To get to Miranda Johnson, you’ve got to navigate past a compliant “Captain Jack” and a fierce “Davy Jones.” Jack and Jones are rescue dogs that Johnson, the outgoing director of the Humane Society of Morgan County, keeps around her office. Jack is some kind of poodle mix and Jones a mix between some kind of terrier and God Knows What. He’s a lovely, fierce little fellow.

Stumble over Izzy, a 16-pound grayish cat that, honestly, looks like Garfield the cartoon cat after consuming a pan of lasagna, and you’ll find Johnson sitting at her desk. Izzy was surrendered by an elderly owner and was 23 pounds of matted fur and filth. She’s on a weight loss program now and is shiny and clean with penetrating green eyes.

Johnson is scouring internet sites willing to assist organizations like the Humane Society. Along with saving the lives of 259 dogs and 173 cats last year, Johnson’s other super power is stretching a dollar.

Sometimes, she says, Amazon and sites like Chewy.com, are willing to help with items like medicines desperately needed at the Humane Society to stretch the non-profit organizations meager annual in-flow of cash.

According to Dr. Pat Stokes, president, Board of Directors, Humane Society of Morgan County, the organization budgets $289,000 a year to operate. That money, raised through donations and grants that Dr. Stokes writes and prays over, fuels the adoption of the animals. While the organization charges $175 per adoption, Dr. Stokes says the minimum cost to get a dog or cat ready for a new family is $320. The shortfall, she says, has to come from donations.

When new animals arrive at the Humane Society, they are placed in a two-week quarantine. If they are not spayed or neutered, the operation is completed at Main Street Vet, which both Dr. Stokes and Johnson say have provided a lifesaving partnership with the group. Dogs receive a rabies shot and are tested for Parvo and heart worms. If a dog has either disease, Dr. Stokes says, the cost of keeping the dog rises.

But still, she says, it’s covered. “If we take dog or cat, it’s ours,” she says.

Cats are checked for feline leukemia and are also spayed or neutered. On average, says Johnson, a dog stays at the Humane Society for 42 days before adoption. Cats take a little longer to find a home.

Last year, two of the dogs the society accepted had micro chips, including a German Shepherd found near the Morgan County/Greene County line. After the dog was brought to the society, the chip was found and the dog’s owner was contacted. Dr. Stokes said the reunion was joyful. “That dog was so happy.” Both dogs were reunited with their owners.

The society operates with 10 part-time employees, including Johnson, who says since April of 2019 when she started as the assistant director, the work has been a dream job. “I’ve loved animals my whole life,” she says. Johnson fostered dogs as a teen while growing up in Milledgeville. Her first week at the society, she took home a litter of kittens to bottle feed back to health. “I’ve always had a passion for animals.”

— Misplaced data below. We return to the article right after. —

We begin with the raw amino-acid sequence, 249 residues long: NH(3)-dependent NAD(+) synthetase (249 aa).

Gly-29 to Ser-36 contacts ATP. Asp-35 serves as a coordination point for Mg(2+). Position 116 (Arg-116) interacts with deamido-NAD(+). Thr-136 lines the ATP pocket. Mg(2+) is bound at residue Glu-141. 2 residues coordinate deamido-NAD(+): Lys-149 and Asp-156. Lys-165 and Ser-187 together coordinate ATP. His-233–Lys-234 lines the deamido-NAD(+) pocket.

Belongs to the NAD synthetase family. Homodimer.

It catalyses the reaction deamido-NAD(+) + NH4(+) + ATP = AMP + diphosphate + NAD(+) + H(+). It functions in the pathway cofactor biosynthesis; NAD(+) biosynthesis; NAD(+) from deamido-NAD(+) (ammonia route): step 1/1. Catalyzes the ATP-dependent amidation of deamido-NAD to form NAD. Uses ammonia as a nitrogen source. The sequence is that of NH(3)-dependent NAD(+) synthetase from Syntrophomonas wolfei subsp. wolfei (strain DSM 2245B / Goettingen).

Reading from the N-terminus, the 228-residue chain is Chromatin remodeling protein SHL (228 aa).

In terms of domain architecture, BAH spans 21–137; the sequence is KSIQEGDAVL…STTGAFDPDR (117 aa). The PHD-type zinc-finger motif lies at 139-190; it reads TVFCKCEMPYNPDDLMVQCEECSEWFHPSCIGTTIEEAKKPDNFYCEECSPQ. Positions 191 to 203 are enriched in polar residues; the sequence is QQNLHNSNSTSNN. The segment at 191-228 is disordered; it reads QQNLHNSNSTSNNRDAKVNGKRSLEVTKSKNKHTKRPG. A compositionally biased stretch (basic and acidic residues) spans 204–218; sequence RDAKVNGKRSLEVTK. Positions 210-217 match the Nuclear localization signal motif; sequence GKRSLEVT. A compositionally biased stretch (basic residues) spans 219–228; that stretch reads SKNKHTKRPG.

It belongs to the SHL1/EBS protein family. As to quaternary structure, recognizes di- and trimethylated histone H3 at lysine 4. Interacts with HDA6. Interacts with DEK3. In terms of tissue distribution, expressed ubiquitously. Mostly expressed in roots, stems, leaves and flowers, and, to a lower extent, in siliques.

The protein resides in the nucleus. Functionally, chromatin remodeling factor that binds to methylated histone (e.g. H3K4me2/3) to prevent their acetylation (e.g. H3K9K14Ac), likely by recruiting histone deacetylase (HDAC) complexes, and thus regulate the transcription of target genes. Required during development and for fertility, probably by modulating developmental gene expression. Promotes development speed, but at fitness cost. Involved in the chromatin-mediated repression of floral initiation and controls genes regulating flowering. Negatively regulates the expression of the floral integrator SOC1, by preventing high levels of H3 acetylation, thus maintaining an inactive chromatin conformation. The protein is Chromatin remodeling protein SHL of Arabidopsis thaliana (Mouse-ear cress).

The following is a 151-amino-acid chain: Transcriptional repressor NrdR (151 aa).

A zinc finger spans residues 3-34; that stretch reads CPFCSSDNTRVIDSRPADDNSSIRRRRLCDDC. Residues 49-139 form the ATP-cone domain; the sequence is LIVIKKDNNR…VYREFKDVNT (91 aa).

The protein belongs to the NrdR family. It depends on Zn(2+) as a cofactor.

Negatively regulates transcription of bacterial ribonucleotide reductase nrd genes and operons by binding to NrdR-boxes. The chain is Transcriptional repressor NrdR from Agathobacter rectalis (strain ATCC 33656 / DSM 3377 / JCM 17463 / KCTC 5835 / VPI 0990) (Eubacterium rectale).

The state-of-the-art facility on Fairgrounds Road also operates with between 10 to 20 volunteers depending on the need.

Currently there are 35 dogs at the society looking for a new home including five puppies found abandoned at the Firefly Trail in Union Point. The pups, Johnson says, appear to be some type of German Shepherd mix and are a rolling, happy bundle of well-fed fur and joy. They have been named after points on the trail. Johnson grabs a dark and tan puppy named Lex (Lexington) and gives the dog a hug. “It’s a great job. It’s very rewarding,” she says.

Currently the society is desperate to replace outdoor turf for a dog play area. “The artificial turf is gone. It’s torn up right and left,” says Dr. Stokes. An initial quote to repair the turf was $20,000. “That is our ‘Oh my God, we’ve got to raise a lot of money this year’ moment,” she says.

To do so, the society is having to adjust to both a sluggish economy and a COVID cautionary society that is reluctant to gather for a good time and a good cause.

On March 27, the society is holding a fundraiser golf tournament at the Creek Course at Hard Labor, an event Dr. Stokes hopes will raise approximately $15,000 to replace fundraising events the society has missed because of COVID, like last year’s Paws and Purrs Winter Gala. A foursome at the event is $400 and the golf tournament starts at noon. Lunch is provided. Johnson said the society gladly accepts donations at the Humane Society of Morgan County, 1170 Fairgrounds Road, Madison, Ga. 30650 or donations can be taken at their website humanemorgan.org

It’s the nature of the business, says Johnson and Dr. Stokes. “We’ve got to raise money to do what we say we are going to do, which is to save lives,” Dr. Stokes says.

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